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Home :: Archive :: 1993 :: April ::
Rs: Historical Knowledge
Shakespeare Electronic Conference, Vol. 4, No. 267.  Tuesday, 27 April 1993.
 
(1)     From:   Ron Macdonald <
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        Date:   Tuesday, 27 Apr 1993 08:51:00 -0400 (EDT)
        Subj:   Shakespeare and History
 
(2)     From:   Jean Peterson <
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        Date:   Tuesday, 27 Apr 1993 12:29:02 -0400
        Subj:   Re: SHK 4.0266  Q: Historical Knowledge; Re: Stepmothers
 
(3)     From:   Joseph Lawrence Lyle <
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        Date:   Tuesday, 27 Apr 93 15:38:03 -0400
        Subj:   Re: SHK 4.0266  Q: Historical Knowledge; Re: Stepmothers
 
 
(1)----------------------------------------------------------------------------
From:           Ron Macdonald <
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Date:           Tuesday, 27 Apr 1993 08:51:00 -0400 (EDT)
Subject:        Shakespeare and History
 
I think a moment in I.iii of *1 Henry IV* fits at least the first part
of Paul Budra's bill, the moment when it becomes evident that the
vehemently protesting Hotspur has either forgotten or never known in the
first place that Richard has named Mortimer as the heir presumptive.  In
reply to Hotspur's assertion that he has seen King Henry "Trembling even
at the name of Mortimer," Worcester feigns a kind of diffident uncertainty:
"I cannot blame him: was not he proclaim'd / By Richard, that dead is, the
next of blood?" (144-46).  I have always read this as wholly disingenuous on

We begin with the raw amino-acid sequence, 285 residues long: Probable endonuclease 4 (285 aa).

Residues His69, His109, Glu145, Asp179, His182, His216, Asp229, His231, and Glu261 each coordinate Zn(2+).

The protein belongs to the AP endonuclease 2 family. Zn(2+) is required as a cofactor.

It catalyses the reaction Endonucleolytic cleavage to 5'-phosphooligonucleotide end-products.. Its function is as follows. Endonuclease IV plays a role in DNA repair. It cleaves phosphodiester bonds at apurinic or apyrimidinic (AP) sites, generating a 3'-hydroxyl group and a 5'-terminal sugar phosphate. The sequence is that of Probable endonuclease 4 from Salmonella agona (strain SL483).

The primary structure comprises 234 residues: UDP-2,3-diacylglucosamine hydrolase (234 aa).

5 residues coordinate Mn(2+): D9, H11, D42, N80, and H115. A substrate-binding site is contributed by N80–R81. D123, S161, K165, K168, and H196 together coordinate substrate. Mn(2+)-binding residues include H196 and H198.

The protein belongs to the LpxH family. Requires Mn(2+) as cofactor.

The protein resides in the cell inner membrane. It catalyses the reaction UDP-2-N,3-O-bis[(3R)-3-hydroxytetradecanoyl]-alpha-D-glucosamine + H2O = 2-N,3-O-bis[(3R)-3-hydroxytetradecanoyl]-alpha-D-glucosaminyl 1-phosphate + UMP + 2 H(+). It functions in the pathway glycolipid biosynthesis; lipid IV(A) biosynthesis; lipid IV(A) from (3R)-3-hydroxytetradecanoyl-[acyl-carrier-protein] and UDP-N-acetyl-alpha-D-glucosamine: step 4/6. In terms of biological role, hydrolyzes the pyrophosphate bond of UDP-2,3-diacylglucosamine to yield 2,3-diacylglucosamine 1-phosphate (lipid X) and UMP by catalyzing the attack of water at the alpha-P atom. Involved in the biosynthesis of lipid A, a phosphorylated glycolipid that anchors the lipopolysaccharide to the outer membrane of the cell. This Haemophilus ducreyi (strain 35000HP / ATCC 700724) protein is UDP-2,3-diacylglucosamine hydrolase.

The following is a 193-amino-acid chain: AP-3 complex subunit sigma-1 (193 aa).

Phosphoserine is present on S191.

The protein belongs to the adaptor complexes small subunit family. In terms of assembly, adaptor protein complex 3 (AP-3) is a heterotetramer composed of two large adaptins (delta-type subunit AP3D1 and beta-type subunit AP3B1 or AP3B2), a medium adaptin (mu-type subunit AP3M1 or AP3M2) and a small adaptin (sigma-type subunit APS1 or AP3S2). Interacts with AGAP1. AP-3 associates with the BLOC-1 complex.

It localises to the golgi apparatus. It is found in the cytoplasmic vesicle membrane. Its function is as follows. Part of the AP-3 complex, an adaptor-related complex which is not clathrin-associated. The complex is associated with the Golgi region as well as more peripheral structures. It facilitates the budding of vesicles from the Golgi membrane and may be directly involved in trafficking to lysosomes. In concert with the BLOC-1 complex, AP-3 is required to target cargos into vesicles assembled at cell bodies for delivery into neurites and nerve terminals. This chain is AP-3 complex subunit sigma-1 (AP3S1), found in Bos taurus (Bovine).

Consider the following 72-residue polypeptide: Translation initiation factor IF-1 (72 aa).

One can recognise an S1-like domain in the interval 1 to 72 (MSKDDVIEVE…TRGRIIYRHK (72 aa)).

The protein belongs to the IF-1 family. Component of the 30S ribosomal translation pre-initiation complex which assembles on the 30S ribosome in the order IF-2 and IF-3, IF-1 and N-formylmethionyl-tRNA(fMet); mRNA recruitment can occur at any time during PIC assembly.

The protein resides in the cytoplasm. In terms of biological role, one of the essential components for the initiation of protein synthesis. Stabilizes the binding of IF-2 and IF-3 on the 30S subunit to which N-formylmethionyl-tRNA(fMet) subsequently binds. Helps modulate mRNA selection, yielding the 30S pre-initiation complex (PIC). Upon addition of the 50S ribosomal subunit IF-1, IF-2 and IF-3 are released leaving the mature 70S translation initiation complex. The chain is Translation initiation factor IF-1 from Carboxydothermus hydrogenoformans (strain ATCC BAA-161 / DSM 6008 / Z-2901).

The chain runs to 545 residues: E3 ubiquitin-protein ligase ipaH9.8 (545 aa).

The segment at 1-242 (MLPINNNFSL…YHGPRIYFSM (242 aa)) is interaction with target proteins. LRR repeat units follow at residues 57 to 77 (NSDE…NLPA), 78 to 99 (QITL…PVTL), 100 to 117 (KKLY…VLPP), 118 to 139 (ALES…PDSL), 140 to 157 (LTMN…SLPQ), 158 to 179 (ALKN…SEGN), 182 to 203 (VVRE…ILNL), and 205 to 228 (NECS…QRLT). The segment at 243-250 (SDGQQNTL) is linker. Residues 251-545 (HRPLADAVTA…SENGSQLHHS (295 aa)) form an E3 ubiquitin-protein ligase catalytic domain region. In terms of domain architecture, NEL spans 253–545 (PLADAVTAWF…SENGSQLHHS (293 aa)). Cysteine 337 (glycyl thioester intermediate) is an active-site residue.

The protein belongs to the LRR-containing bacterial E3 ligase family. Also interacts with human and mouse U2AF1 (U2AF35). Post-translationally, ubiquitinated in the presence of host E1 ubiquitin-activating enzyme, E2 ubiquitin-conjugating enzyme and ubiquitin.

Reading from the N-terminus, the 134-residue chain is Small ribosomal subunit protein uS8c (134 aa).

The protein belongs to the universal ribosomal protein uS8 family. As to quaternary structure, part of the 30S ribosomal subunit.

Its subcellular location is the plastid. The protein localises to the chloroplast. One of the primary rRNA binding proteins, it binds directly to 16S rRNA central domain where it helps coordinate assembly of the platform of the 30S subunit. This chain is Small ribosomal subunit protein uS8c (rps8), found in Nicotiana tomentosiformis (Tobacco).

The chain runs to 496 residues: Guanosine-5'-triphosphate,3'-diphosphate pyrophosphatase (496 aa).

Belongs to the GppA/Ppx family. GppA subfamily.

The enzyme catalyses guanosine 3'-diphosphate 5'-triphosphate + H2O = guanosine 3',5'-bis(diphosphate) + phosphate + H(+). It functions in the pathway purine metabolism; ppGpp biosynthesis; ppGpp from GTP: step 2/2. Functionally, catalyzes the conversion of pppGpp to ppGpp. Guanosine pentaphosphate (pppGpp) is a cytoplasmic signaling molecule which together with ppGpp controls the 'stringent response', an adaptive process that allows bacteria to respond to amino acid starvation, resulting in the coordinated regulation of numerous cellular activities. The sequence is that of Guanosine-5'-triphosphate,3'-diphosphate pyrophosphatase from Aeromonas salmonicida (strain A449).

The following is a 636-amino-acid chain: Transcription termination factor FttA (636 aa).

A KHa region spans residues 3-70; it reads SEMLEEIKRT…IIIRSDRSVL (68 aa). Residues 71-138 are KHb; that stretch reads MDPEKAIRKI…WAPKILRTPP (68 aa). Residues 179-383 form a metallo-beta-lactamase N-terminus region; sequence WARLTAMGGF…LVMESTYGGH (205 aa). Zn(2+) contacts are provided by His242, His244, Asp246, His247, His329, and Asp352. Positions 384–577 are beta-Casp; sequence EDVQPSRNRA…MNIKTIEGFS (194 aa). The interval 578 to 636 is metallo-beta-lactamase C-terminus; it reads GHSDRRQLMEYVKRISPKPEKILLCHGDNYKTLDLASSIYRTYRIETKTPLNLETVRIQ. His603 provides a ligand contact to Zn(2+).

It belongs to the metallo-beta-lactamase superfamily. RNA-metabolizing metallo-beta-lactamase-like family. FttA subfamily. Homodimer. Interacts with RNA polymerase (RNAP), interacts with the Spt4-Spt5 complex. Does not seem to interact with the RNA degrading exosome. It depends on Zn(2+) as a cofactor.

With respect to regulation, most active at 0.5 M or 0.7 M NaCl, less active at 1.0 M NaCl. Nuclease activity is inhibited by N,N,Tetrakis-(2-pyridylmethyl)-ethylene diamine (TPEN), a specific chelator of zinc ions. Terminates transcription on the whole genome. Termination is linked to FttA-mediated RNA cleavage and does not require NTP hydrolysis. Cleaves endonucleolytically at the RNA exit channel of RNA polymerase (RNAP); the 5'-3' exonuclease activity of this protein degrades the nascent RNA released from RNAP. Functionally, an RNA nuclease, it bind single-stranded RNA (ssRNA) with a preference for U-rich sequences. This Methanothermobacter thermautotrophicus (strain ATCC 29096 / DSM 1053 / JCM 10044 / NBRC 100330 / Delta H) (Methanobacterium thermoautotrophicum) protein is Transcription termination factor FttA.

Worcester's part: this wily old pol knows perfectly well whom Richard has
designated as his successor.  Trouble is, of course, Shakespeare does not,
for, led astray by Holinshed, he is confusing Edmund Mortimer, younger
brother of Roger, fourth Earl of March, with Edmund's nephew and Roger's
son, the fifth Earl of March and also named Edmund, whom Richard had
designated heir presumptive in 1398 on the death of his father.  A small
and ultimately irrelevant point, but it somehow reminds me of Mrs. Malaprop's
headstrong allegory on the banks of the Nile: Sheridan knew, of course, that
she should have said "alligator"; we know that *he* should have said
"crocodile."
                            --Ron Macdonald <
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(2)----------------------------------------------------------------------------
From:           Jean Peterson <
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Date:           Tuesday, 27 Apr 1993 12:29:02 -0400
Subject: 4.0266  Q: Historical Knowledge; Re: Stepmothers
Comment:        Re: SHK 4.0266  Q: Historical Knowledge; Re: Stepmothers
 
        For Paul Budra: for a wealth of knowledge on the subject, and for
numerous examples of the complicated interplay of "historical"
Shakespearean characters and their own history, you MUST see Phyllis
Rackin's *Stages of History: Shakespeare's English Chronicles* (Cornell:
1990).
 
                                                Jean Peterson
 
(3)----------------------------------------------------------------------------
From:           Joseph Lawrence Lyle <
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Date:           Tuesday, 27 Apr 93 15:38:03 -0400
Subject: 4.0266  Q: Historical Knowledge; Re: Stepmothers
Comment:        Re: SHK 4.0266  Q: Historical Knowledge; Re: Stepmothers
 
The examples that spring to mind are _The Tempest_ II.i, where
Gonzalo is confused about Carthage and _Henry V_ II.i (?) where
Nell conflates Arthur and Moses -- but only because those are the
plays I just taught.
 
--Jay Lyle
 

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